Wednesday, May 23, 2007

Reading. Greenman.

There are a lot of books I bought simply because I loved the title, books I have loved for the title alone, even though I would find that loved what I found inside as well (for that part comes later, after the book is bought, taken home in its plastic bag, the receipt tucked inside, left abandoned in the front hallway or on the windowsill or under the couch until it is rediscovered hours or days or months later, and you fall in love with the title all over again, open the cover and slide inside). Sometimes you find a title that leaps out at you, dazzles your eyes so you have to blink and look again, make sure that you are really seeing what you think you see, feel your heart give a quick leap, your pulse quicken, your fingers eager to reach out and grasp what your eyes already have.

A Circle is a Balloon and Compass Both: stories about human love caught my eye at the bookstore the other day, a promise of something, perhaps, a reminder that love makes us feel both that we are floating in air (the balloon) and that we are finding our way with a certainty that we had never known before (the compass). Or most simply that love might both set us free and guide us. The introduction by Marie Palermo, who taught Ben Greenman art when he was in second grade and was his substitute teacher when he was in tenth grade, tells us that the title "holds together the opposites of orientation (the compass) and escape (the balloon), not to mention the way the title conflates the zero of nullity and the O of orgasm." (Taking my own interpretation of the title one step further).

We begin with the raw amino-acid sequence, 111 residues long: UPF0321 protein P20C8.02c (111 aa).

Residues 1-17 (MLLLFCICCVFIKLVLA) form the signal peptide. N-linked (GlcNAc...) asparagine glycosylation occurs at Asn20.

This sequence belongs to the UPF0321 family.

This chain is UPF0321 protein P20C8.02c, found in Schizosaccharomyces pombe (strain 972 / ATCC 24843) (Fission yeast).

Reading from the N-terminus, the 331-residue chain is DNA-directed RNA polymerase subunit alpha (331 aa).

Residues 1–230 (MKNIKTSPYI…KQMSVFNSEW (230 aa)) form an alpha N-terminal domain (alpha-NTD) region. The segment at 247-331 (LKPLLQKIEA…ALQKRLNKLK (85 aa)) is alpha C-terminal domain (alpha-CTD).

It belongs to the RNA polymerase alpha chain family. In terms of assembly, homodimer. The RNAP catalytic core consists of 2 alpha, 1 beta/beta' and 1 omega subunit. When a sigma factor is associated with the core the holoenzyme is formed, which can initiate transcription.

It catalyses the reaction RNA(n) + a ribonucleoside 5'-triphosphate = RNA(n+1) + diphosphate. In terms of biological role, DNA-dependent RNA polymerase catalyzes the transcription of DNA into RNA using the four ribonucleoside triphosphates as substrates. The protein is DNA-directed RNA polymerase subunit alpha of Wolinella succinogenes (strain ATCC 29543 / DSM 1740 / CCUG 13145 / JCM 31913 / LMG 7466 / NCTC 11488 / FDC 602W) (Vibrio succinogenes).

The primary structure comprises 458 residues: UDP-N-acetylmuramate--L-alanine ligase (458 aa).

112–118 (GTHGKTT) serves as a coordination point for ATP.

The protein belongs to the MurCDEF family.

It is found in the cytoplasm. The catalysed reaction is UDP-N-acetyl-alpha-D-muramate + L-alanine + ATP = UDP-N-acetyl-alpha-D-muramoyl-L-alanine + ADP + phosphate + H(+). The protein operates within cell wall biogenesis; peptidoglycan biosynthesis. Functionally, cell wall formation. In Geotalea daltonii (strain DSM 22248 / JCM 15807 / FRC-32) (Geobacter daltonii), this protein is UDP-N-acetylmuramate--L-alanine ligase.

(She also tells us that the reason why we create is "to keep our demons down without banishing them entirely," something that will now stay with me for the rest of my life).

Included in the introduction is a short story that Greenman wrote for Marie Palermo as a tenth grader, in response to an assignment where they were not justifying "one choice or another, but the process of choosing," revived and revised after a distance of twenty years. A man - or perhaps a boy; he is simply referred to as "he," - lives his life on a platform that contains everything he needs, "a phone, food, companionship. He was happy." And then he looks to one side and sees another platform, higher than his own, that contains everything he has, only he convinces himself that everything there is better than what he has - the phone, the food, the companion.

This man - perhaps it is the teenage Ben himself - keeps thinking about this higher platform, persuading himself that if he makes that leap to that other platform his life will be better, that he will be happier, the way we all look at something we don't have and think that it will make our lives somehow better. Finally one day, he makes that leap, up to that higher platform, and sees that everything is the same - the food, the phone, the companion. But at least, he thinks, he is higher up, until suddenly he realizes that he is sinking, and the previous platform is rising; "he had forgotten to figure in the effect of his own weight." And then he looks at everything around him, a phone, food, a companion, all he needs to be happy.

Greenman, Ben. A Circle is a Balloon and Compass Both: stories about human love. MacAdam Cage, 2007. pp ix-xii.

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